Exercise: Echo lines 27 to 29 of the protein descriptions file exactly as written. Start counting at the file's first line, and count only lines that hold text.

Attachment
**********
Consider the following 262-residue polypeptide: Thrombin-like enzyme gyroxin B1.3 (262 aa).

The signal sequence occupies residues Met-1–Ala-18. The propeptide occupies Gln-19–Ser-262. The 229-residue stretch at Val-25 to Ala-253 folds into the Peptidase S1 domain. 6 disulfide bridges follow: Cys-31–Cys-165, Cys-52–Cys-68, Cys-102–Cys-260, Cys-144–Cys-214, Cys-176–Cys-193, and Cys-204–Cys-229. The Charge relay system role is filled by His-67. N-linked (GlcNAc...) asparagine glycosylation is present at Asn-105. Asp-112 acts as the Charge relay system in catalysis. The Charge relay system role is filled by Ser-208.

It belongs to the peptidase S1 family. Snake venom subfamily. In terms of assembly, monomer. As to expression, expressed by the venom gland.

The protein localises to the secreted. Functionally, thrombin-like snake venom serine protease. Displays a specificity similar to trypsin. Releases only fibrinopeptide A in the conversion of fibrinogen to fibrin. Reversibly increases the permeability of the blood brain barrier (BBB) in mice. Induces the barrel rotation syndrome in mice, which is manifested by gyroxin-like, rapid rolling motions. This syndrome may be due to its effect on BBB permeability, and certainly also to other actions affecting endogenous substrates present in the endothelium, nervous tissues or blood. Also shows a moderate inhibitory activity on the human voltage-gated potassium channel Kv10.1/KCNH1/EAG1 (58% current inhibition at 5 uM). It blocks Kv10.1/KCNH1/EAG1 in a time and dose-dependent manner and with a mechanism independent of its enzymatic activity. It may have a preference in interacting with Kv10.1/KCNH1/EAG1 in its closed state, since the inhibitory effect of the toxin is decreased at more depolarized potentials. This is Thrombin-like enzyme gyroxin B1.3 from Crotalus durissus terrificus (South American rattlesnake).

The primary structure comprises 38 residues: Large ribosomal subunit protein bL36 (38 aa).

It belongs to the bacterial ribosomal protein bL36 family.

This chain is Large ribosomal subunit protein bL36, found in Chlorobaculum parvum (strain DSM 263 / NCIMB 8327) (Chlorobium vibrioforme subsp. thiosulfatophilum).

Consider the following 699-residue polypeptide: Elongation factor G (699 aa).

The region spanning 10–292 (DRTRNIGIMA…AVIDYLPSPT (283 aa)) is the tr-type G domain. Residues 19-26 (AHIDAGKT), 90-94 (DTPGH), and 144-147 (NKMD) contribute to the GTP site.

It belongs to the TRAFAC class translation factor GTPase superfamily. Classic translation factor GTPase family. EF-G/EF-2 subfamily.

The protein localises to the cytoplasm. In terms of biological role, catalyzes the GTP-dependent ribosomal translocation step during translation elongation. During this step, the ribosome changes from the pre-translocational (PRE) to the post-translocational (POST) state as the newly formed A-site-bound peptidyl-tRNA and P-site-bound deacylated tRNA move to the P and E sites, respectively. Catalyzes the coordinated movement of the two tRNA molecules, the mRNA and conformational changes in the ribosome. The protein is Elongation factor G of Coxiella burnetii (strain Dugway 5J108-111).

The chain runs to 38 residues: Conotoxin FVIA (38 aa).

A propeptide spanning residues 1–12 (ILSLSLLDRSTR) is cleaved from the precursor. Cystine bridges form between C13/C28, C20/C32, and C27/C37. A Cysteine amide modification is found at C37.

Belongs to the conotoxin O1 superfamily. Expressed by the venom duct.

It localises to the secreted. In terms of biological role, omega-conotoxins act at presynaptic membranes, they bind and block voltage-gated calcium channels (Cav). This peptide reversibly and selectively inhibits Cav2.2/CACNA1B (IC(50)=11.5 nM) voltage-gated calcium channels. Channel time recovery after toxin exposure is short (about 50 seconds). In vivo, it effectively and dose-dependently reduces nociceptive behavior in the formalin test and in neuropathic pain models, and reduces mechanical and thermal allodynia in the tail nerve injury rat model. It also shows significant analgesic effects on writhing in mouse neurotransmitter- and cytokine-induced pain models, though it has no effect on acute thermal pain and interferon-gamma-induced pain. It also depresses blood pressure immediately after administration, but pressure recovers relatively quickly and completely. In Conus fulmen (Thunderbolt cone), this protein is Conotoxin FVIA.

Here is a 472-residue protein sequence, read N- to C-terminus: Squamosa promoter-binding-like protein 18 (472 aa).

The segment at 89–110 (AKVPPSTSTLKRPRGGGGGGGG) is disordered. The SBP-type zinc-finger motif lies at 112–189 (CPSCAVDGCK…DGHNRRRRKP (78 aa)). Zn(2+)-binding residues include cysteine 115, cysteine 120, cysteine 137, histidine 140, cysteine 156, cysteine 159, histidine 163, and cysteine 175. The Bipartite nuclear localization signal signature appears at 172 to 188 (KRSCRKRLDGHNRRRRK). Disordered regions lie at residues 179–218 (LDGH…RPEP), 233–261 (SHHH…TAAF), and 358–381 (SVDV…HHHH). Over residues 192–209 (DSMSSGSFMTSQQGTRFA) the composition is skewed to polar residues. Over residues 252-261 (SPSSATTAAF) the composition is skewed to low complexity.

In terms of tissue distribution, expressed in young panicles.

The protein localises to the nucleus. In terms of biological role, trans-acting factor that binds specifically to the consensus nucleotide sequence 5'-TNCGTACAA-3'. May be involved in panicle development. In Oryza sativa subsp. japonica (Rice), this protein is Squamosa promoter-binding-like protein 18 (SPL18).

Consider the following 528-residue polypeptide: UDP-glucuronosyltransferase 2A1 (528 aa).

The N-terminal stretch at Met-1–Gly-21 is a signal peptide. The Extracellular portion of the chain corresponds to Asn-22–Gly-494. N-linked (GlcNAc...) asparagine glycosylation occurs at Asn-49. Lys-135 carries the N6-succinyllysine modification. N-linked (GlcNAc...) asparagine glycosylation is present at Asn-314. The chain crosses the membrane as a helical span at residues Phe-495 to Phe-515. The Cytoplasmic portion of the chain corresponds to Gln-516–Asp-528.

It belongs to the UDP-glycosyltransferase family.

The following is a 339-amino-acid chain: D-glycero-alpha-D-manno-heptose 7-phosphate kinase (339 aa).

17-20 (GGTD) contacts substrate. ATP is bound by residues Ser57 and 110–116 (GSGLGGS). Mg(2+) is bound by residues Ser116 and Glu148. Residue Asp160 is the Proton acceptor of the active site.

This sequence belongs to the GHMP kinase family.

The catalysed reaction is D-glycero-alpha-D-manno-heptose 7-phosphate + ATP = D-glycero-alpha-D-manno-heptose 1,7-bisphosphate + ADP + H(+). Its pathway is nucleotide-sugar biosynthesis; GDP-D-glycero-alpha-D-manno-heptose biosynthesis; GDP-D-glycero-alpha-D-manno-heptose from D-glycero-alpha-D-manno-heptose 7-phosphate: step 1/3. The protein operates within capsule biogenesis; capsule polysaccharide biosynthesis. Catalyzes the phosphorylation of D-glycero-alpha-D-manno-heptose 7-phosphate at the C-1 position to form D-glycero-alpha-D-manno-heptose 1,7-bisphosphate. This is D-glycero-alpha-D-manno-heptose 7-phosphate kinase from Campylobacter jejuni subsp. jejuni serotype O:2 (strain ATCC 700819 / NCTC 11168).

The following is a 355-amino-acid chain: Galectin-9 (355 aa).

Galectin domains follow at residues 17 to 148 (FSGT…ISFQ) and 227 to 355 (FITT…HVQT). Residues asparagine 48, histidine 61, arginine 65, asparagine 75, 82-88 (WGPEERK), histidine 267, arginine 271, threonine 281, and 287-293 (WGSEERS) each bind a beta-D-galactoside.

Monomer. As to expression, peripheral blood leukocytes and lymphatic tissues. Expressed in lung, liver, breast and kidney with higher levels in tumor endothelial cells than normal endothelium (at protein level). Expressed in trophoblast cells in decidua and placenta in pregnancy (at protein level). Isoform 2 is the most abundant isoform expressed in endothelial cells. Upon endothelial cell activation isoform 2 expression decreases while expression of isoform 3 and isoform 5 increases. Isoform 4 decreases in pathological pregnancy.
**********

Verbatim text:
The following is a 355-amino-acid chain: Galectin-9 (355 aa).

Galectin domains follow at residues 17 to 148 (FSGT…ISFQ) and 227 to 355 (FITT…HVQT). Residues asparagine 48, histidine 61, arginine 65, asparagine 75, 82-88 (WGPEERK), histidine 267, arginine 271, threonine 281, and 287-293 (WGSEERS) each bind a beta-D-galactoside.

Monomer. As to expression, peripheral blood leukocytes and lymphatic tissues. Expressed in lung, liver, breast and kidney with higher levels in tumor endothelial cells than normal endothelium (at protein level). Expressed in trophoblast cells in decidua and placenta in pregnancy (at protein level). Isoform 2 is the most abundant isoform expressed in endothelial cells. Upon endothelial cell activation isoform 2 expression decreases while expression of isoform 3 and isoform 5 increases. Isoform 4 decreases in pathological pregnancy.